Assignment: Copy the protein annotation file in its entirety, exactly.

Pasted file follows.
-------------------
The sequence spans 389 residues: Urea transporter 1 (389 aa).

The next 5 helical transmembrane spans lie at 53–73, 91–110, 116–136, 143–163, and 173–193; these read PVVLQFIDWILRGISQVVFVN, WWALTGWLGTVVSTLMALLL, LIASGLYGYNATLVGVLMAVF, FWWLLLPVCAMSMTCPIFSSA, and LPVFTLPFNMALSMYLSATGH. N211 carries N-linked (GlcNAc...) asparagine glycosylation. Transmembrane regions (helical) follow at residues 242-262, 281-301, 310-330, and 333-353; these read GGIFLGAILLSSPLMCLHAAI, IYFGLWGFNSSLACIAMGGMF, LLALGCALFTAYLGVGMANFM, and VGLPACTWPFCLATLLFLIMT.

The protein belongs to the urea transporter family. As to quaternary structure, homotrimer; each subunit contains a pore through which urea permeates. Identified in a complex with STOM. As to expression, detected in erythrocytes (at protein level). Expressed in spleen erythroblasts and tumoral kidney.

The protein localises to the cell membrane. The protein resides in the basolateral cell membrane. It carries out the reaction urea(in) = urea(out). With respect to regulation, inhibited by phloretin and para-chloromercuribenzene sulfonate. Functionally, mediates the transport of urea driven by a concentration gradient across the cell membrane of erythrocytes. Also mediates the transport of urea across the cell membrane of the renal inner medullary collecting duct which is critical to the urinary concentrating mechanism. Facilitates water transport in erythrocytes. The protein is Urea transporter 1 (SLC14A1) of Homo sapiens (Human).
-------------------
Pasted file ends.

The sequence spans 389 residues: Urea transporter 1 (389 aa).

The next 5 helical transmembrane spans lie at 53–73, 91–110, 116–136, 143–163, and 173–193; these read PVVLQFIDWILRGISQVVFVN, WWALTGWLGTVVSTLMALLL, LIASGLYGYNATLVGVLMAVF, FWWLLLPVCAMSMTCPIFSSA, and LPVFTLPFNMALSMYLSATGH. N211 carries N-linked (GlcNAc...) asparagine glycosylation. Transmembrane regions (helical) follow at residues 242-262, 281-301, 310-330, and 333-353; these read GGIFLGAILLSSPLMCLHAAI, IYFGLWGFNSSLACIAMGGMF, LLALGCALFTAYLGVGMANFM, and VGLPACTWPFCLATLLFLIMT.

The protein belongs to the urea transporter family. As to quaternary structure, homotrimer; each subunit contains a pore through which urea permeates. Identified in a complex with STOM. As to expression, detected in erythrocytes (at protein level). Expressed in spleen erythroblasts and tumoral kidney.

The protein localises to the cell membrane. The protein resides in the basolateral cell membrane. It carries out the reaction urea(in) = urea(out). With respect to regulation, inhibited by phloretin and para-chloromercuribenzene sulfonate. Functionally, mediates the transport of urea driven by a concentration gradient across the cell membrane of erythrocytes. Also mediates the transport of urea across the cell membrane of the renal inner medullary collecting duct which is critical to the urinary concentrating mechanism. Facilitates water transport in erythrocytes. The protein is Urea transporter 1 (SLC14A1) of Homo sapiens (Human).